A SHACK built along the sidewalk of Zuzuarregui Street in Old Balara, Quezon City sticks out like a sore thumb. But something else about it got my attention: the white dog chained outside.
I would later find out that the dog's name is Wataru.
Traffic was slow the day I first noticed Wataru. I saw how she happily stood up and wagged her tail at the sight of her owner who parked a motorcycle next to her. But the man completely ignored Wataru and went inside. Feeling bad for the dog whose affection was shunned, I made it my “mission” to always look for Wataru every time I drove by.
On those occasions, I noticed how the shack was being slowly extended horizontally against the high adobe wall where it had attached itself. I also noticed the progressive degradation of Wataru's situation.
When the monsoon season came, Wataru was moved a little farther away from the shack with only a piece of wood to give her a semblance of shelter. There, she stayed tethered continuously – panting from the heat or shuddering from the rain.
It was during a heavy afternoon rain when I saw Wataru again desperately trying to get some cover from her wood plank. When I got home, I took a set of my dogs' spare collars and leashes. I was going to do something for Wataru. I would speak up for her.
“Lola, para sa animal welfare po ako,” I said, while thinking to myself that it would have been easier for me if I didn't delay joining an animal rights group.
Because everyone was just staring at me quizzically, I went on to remind them about the Philippine Animal Welfare Act and how pets like Wataru must be given proper shelter, feeding and general care.
An avalanche of sad stories and declaration of love for Wataru filled my ears. Grandma told me that their previous place was demolished and they brought Wataru with them by taxi to this new area because they could not leave her behind. The daughter-in-law said she has a kid who is allergic to the dog so Wataru must stay outside. Then, the son proudly told me that he had Wataru as a puppy and named her after his favorite Japanese cartoon character. He said Wataru and his kid are of the same age, 7. He also said that he was really going to build Wataru a house, only he got too busy fixing their own.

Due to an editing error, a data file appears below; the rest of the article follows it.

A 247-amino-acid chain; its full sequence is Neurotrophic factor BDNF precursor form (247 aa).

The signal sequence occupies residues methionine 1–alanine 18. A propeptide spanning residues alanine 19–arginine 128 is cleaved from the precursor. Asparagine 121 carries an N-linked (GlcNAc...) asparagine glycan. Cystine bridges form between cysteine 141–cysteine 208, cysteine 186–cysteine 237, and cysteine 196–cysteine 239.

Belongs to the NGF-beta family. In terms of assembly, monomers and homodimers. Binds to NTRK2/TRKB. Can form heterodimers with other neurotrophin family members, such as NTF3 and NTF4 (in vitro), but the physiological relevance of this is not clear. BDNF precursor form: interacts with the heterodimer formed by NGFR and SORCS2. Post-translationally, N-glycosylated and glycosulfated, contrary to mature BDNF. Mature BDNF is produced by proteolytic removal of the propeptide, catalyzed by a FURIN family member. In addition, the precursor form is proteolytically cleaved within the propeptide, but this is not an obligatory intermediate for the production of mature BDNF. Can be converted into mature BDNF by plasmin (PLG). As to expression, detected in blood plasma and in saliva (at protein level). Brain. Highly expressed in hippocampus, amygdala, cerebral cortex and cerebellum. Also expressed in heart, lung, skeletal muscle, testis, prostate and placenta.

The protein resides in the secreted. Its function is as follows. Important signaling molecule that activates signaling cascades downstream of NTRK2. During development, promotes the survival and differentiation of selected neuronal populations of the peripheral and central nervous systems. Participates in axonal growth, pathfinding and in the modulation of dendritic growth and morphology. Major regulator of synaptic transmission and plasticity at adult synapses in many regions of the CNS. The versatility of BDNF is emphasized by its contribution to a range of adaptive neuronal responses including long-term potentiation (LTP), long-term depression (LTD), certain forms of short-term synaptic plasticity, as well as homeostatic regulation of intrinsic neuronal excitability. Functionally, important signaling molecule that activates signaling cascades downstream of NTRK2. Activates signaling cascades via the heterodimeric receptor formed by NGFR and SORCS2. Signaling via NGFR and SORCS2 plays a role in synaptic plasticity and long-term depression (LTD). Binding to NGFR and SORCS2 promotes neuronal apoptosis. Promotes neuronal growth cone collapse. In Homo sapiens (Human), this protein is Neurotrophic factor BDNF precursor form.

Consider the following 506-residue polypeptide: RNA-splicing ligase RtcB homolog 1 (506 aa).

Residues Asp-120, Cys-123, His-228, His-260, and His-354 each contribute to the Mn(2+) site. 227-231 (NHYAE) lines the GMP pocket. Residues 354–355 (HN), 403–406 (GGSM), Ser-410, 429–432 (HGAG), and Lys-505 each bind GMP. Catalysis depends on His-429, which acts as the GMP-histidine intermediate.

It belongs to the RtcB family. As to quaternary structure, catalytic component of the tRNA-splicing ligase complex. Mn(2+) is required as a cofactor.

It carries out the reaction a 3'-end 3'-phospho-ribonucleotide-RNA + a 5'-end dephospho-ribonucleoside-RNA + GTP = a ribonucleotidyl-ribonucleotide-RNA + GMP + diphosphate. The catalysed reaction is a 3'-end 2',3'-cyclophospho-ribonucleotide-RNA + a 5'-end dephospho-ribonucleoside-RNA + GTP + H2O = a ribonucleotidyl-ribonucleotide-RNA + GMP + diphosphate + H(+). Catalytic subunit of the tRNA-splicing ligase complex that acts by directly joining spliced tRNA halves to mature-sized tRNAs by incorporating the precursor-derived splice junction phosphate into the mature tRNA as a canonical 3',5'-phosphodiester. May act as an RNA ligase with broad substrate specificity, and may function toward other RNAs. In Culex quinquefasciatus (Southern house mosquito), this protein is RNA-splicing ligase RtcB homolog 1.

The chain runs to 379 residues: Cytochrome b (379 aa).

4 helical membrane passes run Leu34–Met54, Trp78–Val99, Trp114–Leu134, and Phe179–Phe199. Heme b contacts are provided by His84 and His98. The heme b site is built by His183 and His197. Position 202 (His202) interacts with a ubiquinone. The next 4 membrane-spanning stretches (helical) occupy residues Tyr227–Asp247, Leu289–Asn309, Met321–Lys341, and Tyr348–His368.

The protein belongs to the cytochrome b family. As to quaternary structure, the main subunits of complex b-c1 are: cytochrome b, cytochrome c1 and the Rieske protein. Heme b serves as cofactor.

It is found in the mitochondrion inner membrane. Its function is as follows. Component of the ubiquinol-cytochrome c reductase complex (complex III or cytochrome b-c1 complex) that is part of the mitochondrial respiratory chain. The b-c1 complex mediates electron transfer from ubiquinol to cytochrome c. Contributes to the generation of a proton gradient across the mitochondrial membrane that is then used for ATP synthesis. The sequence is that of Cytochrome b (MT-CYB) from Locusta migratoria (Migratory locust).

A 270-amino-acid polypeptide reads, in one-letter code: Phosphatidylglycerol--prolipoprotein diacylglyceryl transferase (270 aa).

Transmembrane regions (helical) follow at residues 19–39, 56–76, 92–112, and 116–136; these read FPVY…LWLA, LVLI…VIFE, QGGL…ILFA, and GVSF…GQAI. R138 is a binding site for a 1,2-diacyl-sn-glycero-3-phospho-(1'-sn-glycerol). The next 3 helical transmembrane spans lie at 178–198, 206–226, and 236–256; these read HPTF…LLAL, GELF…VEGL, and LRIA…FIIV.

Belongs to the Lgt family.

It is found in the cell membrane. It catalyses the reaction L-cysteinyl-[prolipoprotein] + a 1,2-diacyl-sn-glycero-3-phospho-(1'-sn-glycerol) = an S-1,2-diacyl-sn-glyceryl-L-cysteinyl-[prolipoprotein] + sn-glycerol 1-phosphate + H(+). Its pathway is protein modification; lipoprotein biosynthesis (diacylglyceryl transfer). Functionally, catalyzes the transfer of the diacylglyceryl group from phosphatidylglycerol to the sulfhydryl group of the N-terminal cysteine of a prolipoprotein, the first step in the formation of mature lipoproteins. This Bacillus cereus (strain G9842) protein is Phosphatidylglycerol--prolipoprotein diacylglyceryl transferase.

Politely, I told them how long I'd been watching Wataru's condition and that the dog pound might take her as she could be seen as a threat to pedestrians. I listened to their excuses and, luckily for me, they also listened to what I said.
It was starting to rain again and I became aware that a small mob of people has gathered around me, some even praising Wataru for being pretty. The wet dog was just ecstatic to be the center of attention.
I brought out the collar and leash and asked the daughter to put them on Wataru. That's when I realized that Wataru's leash was actually just a wide large collar. After it looped around her neck, the rest of the collar became her leash attached to a very short rusty chain.
I also learned that Wataru was pregnant and her owners said any of the stray dogs could be her mate.
I told them I'd be back to check on Wataru. The son promised that he would build Wataru's house right away, while the daughter said she would walk Wataru every night using the new leash. The grandma, for her part, brought Wataru inside their house for a bath as she waved me goodbye.
That night, I again drove past the little shack in Zuzuarregui. A new smaller house stood next to it. It was Wataru's.
* The following photos were taken five days after the talk with Wataru's owners. Although, it's not the best of dog houses, Wataru now has a bigger and safer place to stay. Her leash is also longer now, but short enough to keep her away from the cars. The gentle dog looks happy and the family gave her a shirt to wear. They said, they cover up Wataru's house when the rain is hard. I got Wataru a bottle of dog shampoo to encourage her owners to give her a regular bath. Will continuously keep an eye on this sweet dog.